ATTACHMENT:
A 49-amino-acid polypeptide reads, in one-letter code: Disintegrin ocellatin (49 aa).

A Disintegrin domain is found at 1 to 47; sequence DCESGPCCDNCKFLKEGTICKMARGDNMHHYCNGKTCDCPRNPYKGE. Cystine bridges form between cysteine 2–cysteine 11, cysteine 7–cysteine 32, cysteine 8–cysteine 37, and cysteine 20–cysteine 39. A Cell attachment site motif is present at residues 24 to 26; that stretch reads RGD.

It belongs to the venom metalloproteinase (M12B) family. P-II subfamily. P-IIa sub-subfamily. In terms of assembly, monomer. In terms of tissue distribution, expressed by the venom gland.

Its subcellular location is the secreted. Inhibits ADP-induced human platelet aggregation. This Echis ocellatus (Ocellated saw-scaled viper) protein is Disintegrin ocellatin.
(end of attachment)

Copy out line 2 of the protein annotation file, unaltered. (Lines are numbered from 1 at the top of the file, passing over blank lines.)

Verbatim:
A Disintegrin domain is found at 1 to 47; sequence DCESGPCCDNCKFLKEGTICKMARGDNMHHYCNGKTCDCPRNPYKGE. Cystine bridges form between cysteine 2–cysteine 11, cysteine 7–cysteine 32, cysteine 8–cysteine 37, and cysteine 20–cysteine 39. A Cell attachment site motif is present at residues 24 to 26; that stretch reads RGD.